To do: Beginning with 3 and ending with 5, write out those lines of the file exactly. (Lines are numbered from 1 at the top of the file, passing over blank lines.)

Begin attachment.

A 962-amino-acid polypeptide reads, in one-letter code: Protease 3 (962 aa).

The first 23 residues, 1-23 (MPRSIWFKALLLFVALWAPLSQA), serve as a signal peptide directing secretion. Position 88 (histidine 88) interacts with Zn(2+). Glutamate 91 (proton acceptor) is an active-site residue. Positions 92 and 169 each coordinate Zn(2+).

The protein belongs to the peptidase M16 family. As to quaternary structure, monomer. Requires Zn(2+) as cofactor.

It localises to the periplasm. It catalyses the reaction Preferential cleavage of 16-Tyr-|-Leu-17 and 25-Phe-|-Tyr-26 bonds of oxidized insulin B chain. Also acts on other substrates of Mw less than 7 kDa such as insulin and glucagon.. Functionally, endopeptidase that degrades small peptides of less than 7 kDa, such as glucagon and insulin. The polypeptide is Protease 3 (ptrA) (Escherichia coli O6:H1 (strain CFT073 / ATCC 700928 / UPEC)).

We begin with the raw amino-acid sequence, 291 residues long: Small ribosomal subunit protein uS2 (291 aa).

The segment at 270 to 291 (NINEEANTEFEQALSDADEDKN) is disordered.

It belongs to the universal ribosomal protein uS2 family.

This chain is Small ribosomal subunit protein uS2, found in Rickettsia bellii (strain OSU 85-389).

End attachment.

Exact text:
The protein belongs to the peptidase M16 family. As to quaternary structure, monomer. Requires Zn(2+) as cofactor.

It localises to the periplasm. It catalyses the reaction Preferential cleavage of 16-Tyr-|-Leu-17 and 25-Phe-|-Tyr-26 bonds of oxidized insulin B chain. Also acts on other substrates of Mw less than 7 kDa such as insulin and glucagon.. Functionally, endopeptidase that degrades small peptides of less than 7 kDa, such as glucagon and insulin. The polypeptide is Protease 3 (ptrA) (Escherichia coli O6:H1 (strain CFT073 / ATCC 700928 / UPEC)).

We begin with the raw amino-acid sequence, 291 residues long: Small ribosomal subunit protein uS2 (291 aa).